B.C. communities given power to block cannabis ‘bunkers’ on agricultural land
The B.C. government has given cities and First Nations new powers to restrict cannabis production on land in the Agricultural Land Reserve.
A number of municipalities, including Surrey and Delta, had raised concerns that a flood of new cannabis producers into agricultural areas could displace food farmers, while transforming former farm lands into a patchwork of concrete and greenhouses.
The concerns prompted the Union of BC Municipalities to ask the province for a moratorium on new cannabis production in ALR lands until the idea could undergo review.
LISTEN: Delta mayor worried about cannabis production on farmland
On Friday, the government amended regulations to allow communities to ban cannabis production “unless it is grown in ways that preserve the productive capacity of agricultural land.”
Under the new rules, “cement-based, industrial-style, cannabis-production bunkers” can be blocked, but cannabis farming itself can not.
The Ministry of Agriculture says pot can still be legally grown if it’s in an open field or a structure with a soil base.
Structures that were already under construction before July 13 and existing licensed facilities are also grandfathered in.
Delta Mayor Lois Jackson called the move a good first step, but said she still has questions.
“If they are going to be having fields of marijuana, I guess my question is how is that going to be held secure?” she said.
“The question of odour, it’s become really apparent particularly in Delta with the composting problem that is existing that Metro Vancouver cannot control odours, and this will be much the same I believe.”
Jackson said it’s also still unclear whether cannabis producers would be able to move into existing greenhouses.
WATCH: Extended tour of Canada’s largest government-approved pot greenhouse
But Cannabis Congress Association of Canada president Ian Dawkins said while the new rules were clearly well intended, they will have unintended consequences for smaller growers.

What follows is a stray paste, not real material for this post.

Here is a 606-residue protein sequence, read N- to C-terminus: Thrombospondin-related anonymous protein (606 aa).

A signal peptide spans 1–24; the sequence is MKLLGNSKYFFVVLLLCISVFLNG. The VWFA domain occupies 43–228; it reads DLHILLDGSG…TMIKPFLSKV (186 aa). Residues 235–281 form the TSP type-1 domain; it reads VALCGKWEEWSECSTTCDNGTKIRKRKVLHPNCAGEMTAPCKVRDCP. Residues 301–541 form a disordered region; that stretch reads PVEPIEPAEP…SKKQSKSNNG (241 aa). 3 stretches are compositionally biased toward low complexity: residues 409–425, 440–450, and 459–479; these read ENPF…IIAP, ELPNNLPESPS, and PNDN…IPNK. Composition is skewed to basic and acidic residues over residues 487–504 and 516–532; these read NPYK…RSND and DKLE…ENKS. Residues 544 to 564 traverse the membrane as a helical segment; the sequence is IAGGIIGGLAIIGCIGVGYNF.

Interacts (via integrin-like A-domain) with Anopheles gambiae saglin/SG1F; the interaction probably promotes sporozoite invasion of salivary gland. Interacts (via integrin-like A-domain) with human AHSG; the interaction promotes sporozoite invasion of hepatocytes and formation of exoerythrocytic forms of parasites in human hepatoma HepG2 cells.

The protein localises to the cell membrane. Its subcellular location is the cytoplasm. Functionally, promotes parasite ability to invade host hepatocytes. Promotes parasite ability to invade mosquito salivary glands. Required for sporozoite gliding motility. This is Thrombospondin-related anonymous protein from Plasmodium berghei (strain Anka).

“If you give them the power to ban any kind of pouring of concrete, which is what these regulations do, you’re not only banning huge bunkers, you’re banning what we call the micro producers or micro processors,” he said.
Dawkins said that in order for a cannabis grower to sell product to anyone other than another processer, they have their own micro-processing licence, which requires what Health Canada calls “Good Production Practices.”
Under the current Access to Cannabis for Medical Purposes Regulations, Good Production Practices cover quality assurance as well as sanitation requirements.
Dawkins said those requirements, along with Health Canada security requirements, usually mean pouring concrete.
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“It really means if you’re a small producer looking to stand on your own two feet and sell your own product directly to market, like a microbrewery, you can’t look at these municipalities anymore.”
He added that on a practical level, growing marijuana on any scale with a purely dirt-floor facility is “pretty difficult.”
The province says the new regulations apply only to lands within the ALR, and that local governments and First Nations already have the power to regulate or prohibit cannabis production on other land types.
Cannabis will become legal on October 17.
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